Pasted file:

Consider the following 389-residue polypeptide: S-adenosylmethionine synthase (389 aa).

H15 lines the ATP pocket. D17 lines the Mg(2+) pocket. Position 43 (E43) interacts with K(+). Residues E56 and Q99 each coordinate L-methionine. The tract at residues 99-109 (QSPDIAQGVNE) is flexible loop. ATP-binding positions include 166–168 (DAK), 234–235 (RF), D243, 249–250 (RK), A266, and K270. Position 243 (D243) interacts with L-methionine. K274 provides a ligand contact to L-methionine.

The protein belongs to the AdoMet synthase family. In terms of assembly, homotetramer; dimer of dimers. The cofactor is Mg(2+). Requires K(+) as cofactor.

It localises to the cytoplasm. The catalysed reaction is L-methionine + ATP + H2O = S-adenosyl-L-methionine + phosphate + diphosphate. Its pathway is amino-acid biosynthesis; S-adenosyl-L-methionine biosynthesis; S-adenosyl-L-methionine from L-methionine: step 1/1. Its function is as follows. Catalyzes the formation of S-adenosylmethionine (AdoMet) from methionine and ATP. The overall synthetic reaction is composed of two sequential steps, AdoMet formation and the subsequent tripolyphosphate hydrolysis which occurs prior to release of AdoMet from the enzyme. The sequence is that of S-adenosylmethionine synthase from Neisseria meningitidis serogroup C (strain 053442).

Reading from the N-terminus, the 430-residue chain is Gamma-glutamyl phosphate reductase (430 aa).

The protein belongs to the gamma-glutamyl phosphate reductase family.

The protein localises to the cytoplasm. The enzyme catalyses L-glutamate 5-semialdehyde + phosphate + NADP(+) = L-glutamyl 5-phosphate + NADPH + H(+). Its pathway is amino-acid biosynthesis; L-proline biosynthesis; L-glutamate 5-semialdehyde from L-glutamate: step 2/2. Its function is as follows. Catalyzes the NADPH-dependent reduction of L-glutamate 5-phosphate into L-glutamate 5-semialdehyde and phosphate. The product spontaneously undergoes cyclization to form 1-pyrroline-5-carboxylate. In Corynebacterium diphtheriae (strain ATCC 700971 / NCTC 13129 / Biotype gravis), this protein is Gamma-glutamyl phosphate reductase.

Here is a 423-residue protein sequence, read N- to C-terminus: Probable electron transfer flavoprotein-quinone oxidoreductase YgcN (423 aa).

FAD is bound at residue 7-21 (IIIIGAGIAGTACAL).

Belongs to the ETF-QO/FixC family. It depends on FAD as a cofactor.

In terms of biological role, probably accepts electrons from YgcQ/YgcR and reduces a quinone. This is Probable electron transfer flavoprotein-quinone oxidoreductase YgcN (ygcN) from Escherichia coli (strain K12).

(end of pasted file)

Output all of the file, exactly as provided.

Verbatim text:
Consider the following 389-residue polypeptide: S-adenosylmethionine synthase (389 aa).

H15 lines the ATP pocket. D17 lines the Mg(2+) pocket. Position 43 (E43) interacts with K(+). Residues E56 and Q99 each coordinate L-methionine. The tract at residues 99-109 (QSPDIAQGVNE) is flexible loop. ATP-binding positions include 166–168 (DAK), 234–235 (RF), D243, 249–250 (RK), A266, and K270. Position 243 (D243) interacts with L-methionine. K274 provides a ligand contact to L-methionine.

The protein belongs to the AdoMet synthase family. In terms of assembly, homotetramer; dimer of dimers. The cofactor is Mg(2+). Requires K(+) as cofactor.

It localises to the cytoplasm. The catalysed reaction is L-methionine + ATP + H2O = S-adenosyl-L-methionine + phosphate + diphosphate. Its pathway is amino-acid biosynthesis; S-adenosyl-L-methionine biosynthesis; S-adenosyl-L-methionine from L-methionine: step 1/1. Its function is as follows. Catalyzes the formation of S-adenosylmethionine (AdoMet) from methionine and ATP. The overall synthetic reaction is composed of two sequential steps, AdoMet formation and the subsequent tripolyphosphate hydrolysis which occurs prior to release of AdoMet from the enzyme. The sequence is that of S-adenosylmethionine synthase from Neisseria meningitidis serogroup C (strain 053442).

Reading from the N-terminus, the 430-residue chain is Gamma-glutamyl phosphate reductase (430 aa).

The protein belongs to the gamma-glutamyl phosphate reductase family.

The protein localises to the cytoplasm. The enzyme catalyses L-glutamate 5-semialdehyde + phosphate + NADP(+) = L-glutamyl 5-phosphate + NADPH + H(+). Its pathway is amino-acid biosynthesis; L-proline biosynthesis; L-glutamate 5-semialdehyde from L-glutamate: step 2/2. Its function is as follows. Catalyzes the NADPH-dependent reduction of L-glutamate 5-phosphate into L-glutamate 5-semialdehyde and phosphate. The product spontaneously undergoes cyclization to form 1-pyrroline-5-carboxylate. In Corynebacterium diphtheriae (strain ATCC 700971 / NCTC 13129 / Biotype gravis), this protein is Gamma-glutamyl phosphate reductase.

Here is a 423-residue protein sequence, read N- to C-terminus: Probable electron transfer flavoprotein-quinone oxidoreductase YgcN (423 aa).

FAD is bound at residue 7-21 (IIIIGAGIAGTACAL).

Belongs to the ETF-QO/FixC family. It depends on FAD as a cofactor.

In terms of biological role, probably accepts electrons from YgcQ/YgcR and reduces a quinone. This is Probable electron transfer flavoprotein-quinone oxidoreductase YgcN (ygcN) from Escherichia coli (strain K12).